for the Prince Rupert Library
Included among those that expressed disappointment in Council's decision of two weeks ago was Councillor Joy Thorkelson, who took advantage of the moment to issue her first public comments related to that decision.

Observing that while the Mayor may feel that he speaks for Council, she believes that he speaks only for the majority of people who voted in favour of the funding reduction.

Calling the decision  made earlier this month an error and a self imposed cap, something which she notes has forced the city to take money from Peter, to pay Paul.

She also reminded Council members that the City has added lots of money to the City's budget in the past year, with many items added to the City's burden, noting that she was in disagreement with how that was handled.

Ms. Thorkelson observed that the funding cut was done in an exceedingly poor manner,  and by trying to take 66,000 dollars from the budget of the library in one fell swoop, it will put the library into the kind of financial pit that it was in just after the mill closed.

Reinforcing for good measure how the Mayor did not speak for her, she returned to her theme that the funding decision was poor one and that it was absolute idiocy to put in a cap that could not be lived in.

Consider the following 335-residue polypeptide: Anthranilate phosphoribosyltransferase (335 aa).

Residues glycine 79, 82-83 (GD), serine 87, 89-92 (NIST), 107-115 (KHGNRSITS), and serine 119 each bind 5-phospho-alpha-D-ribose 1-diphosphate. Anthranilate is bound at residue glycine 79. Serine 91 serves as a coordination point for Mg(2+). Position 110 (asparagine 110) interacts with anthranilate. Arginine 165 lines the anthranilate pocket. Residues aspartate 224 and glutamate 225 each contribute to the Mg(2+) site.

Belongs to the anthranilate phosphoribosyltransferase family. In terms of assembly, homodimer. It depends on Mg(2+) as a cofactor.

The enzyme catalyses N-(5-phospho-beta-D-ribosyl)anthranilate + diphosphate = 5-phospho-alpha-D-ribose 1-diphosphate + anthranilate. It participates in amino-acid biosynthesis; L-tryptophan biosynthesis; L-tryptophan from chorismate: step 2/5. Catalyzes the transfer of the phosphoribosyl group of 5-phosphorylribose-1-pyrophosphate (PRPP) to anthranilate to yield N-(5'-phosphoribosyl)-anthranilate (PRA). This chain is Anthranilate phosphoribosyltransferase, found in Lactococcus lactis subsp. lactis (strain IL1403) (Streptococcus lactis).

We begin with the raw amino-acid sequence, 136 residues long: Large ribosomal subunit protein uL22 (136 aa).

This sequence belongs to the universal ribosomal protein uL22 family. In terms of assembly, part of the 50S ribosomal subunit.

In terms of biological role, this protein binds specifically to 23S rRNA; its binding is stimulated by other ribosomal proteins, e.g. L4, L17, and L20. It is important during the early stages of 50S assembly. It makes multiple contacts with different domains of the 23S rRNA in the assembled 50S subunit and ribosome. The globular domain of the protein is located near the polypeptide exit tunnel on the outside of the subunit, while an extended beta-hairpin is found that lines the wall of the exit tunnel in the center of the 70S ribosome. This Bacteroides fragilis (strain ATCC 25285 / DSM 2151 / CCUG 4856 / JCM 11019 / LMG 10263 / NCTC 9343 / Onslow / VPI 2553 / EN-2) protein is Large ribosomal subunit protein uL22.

Her thoughts resulted in a sharp exchange with Councillor Niesh, who offered up a short comment noting Councillor Thorkelson's absence from that meeting and how she could have spoken to the issue at that time.

A response that brought a flash of anger from Ms. Thorkelson, who reminded Mr. Niesh of her commitments in the fishing industry, which required her to be out of town and unavailable for participation in that council session.

Another discussion point that proved a little contentious involved the presentation to Council from one resident that focused on how the City spends money, and issues related to the Legacy Fund and the city's process of information related to its spending.

A tone and line of questioning that had the Mayor fully engaged to defend the city's efforts over the last year and something which even drew the City Manager into the discussion to share some observations on how the City conducts its business.

For those around the city hoping for a sliver lining for the Library the Mayor brought the one  hour open comment period to an end by pointing out for the public that Council was only starting to enter it's budget process and should they discover an additional 66,000 dollars from the budget they would immediately allocate it towards the Library.

More detailed background related to the Public Comment period can be found on our Council Timeline Feature.

You can review the full public comment period from the City's Video Archive, the call for comment comes about one minute into the evening and continues on until just past the one hour mark.

For more items related to City Council developments see our Council Discussion archive page here